Originally Posted by Wannabeskinny
I'm not knocking sugar or any food. You can think of corn flakes however you wish to, however if you think it's healthier than raisin bran you're kidding yourself. Thankfully I'm not in a low carb mindset so I can see this objectively, and I like to indulge in a bowl of cereal when I fancy it. A while ago when I was trying to eliminate added sugars from our pantry I did some cereal research. Again, nothing wrong with sugar but they tend to put it in things you don't expect it like cereals, condiments, anything labeled low-fat, canned beans, etc. If I want to eat sugar I want to eat it where it counts, in my cake lol! I don't need sugar in my black beans or in my ketchup, know what I'm saying? So I was looking for some cereal that I could sprinkle on my yogurt and some I could eat occassionally when my cereal craving kicked in. I went down the cereal aisle, which is as long as a football field in America, and checked the labels on all the cereals. I didn't bother with the ones that were geared towards kids and were obviously full of sugars and colorings. I checked the ones that were specifically marketed as "all natural" and "whole grain" you know, the ones that were marketed to make you think it's healthy.
I found TWO cereals that did not contain added sugars. Grape Nuts and Shredded Wheat. That's it, not a single one other than those 2.
Erewhon Corn Flakes don't contain any sugar but if you're talking about kellogg's the first five ingredients are : MILLEDCORN, SUGAR, MALT FLAVORING, HIGH FRUCTOSE CORN SYRUP, SALT
That's 3 kinds of sweetener in the top 4 ingredients. Tit for tat, raisin bran has a higher fiber count so depending on what your criteria for "good for you" means it might be a better choice, especially if the brand of raisin bran you choose uses real raisins, not sugar coated ones.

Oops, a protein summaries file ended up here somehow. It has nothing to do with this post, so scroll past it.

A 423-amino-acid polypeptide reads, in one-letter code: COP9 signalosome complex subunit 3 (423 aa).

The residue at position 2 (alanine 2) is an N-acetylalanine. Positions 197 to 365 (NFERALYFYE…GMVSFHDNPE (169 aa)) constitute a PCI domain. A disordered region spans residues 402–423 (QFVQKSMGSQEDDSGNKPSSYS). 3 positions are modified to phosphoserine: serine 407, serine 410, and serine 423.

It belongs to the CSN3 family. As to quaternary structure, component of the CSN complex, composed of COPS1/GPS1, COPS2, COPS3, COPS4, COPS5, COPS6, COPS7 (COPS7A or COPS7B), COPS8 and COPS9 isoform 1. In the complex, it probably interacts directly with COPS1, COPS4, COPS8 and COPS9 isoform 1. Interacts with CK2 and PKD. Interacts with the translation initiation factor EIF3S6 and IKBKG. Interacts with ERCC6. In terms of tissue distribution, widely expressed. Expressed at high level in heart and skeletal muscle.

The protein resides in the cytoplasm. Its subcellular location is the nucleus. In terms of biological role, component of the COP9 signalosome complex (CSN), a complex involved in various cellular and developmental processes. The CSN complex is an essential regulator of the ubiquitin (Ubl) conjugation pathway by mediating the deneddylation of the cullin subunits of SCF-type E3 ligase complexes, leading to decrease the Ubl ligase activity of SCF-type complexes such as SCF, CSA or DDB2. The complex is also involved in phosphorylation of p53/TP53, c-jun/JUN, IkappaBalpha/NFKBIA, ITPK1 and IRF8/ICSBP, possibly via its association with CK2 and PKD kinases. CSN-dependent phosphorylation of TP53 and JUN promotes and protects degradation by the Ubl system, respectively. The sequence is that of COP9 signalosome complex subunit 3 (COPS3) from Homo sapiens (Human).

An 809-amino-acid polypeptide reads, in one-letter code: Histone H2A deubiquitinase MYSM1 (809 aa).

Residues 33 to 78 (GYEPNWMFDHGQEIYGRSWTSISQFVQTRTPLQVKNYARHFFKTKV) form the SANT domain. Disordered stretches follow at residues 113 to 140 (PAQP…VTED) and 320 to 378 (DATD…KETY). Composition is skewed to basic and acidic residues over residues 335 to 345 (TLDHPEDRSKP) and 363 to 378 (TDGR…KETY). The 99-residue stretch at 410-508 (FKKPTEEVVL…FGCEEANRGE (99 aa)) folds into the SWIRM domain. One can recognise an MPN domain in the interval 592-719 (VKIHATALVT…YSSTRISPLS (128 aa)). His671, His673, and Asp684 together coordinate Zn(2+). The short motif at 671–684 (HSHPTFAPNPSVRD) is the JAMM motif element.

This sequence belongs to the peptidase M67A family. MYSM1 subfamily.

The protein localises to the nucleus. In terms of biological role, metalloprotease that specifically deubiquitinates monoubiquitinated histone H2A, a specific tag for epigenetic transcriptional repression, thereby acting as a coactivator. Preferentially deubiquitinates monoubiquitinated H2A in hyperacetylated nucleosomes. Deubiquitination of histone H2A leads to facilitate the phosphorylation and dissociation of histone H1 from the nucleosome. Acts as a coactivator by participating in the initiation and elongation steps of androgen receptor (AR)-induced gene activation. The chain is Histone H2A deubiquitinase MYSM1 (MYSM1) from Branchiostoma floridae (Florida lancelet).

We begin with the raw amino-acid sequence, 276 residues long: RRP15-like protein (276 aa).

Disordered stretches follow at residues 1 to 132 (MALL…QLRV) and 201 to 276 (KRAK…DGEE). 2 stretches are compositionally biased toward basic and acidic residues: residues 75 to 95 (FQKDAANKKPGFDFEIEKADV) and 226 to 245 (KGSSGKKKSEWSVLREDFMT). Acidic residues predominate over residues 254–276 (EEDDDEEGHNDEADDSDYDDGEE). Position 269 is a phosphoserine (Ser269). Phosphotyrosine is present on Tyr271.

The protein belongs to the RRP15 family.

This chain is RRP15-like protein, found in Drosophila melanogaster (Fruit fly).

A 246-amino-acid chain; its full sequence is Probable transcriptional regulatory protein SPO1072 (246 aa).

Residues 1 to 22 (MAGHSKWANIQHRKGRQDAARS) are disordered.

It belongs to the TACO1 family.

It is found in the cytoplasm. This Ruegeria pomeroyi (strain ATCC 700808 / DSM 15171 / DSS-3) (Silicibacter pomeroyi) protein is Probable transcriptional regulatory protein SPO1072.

wannabe, i know already that cornflakes contain added sugar but today i learnt just how little it was. I picked up a book at the library about sugar and on one page there was an above the line reading and a belwo the line reading of sugar. The above the line reading was less than 4% added sugar. The below the line reading was from %5 and upwards indefinitely.
The doctor writing this anti sugar book noted that the products above the line were not an issue for nutrition while those below the loan were a real worry. Its the sort of distinction i've always made myself. The thing is a little bit of sugar significantly improves the taste of some foods e.g. tomato sauce/ketchup, cornflakes for instance but those foods with a sugar content above the line seem to be the ones that cause major problems.
Here in Australia you can buy wheat bix cereal with added sugar and wheat bix cereal without it. It is not a sweet cereal but the sweetened one beats the other hands down in any taste competition.
Sugar and salt have their place. In my diet which is a quit sugar diet they have their place. Foods that are so sweet that make me want to keep eating more, are the problem and its these i avoid.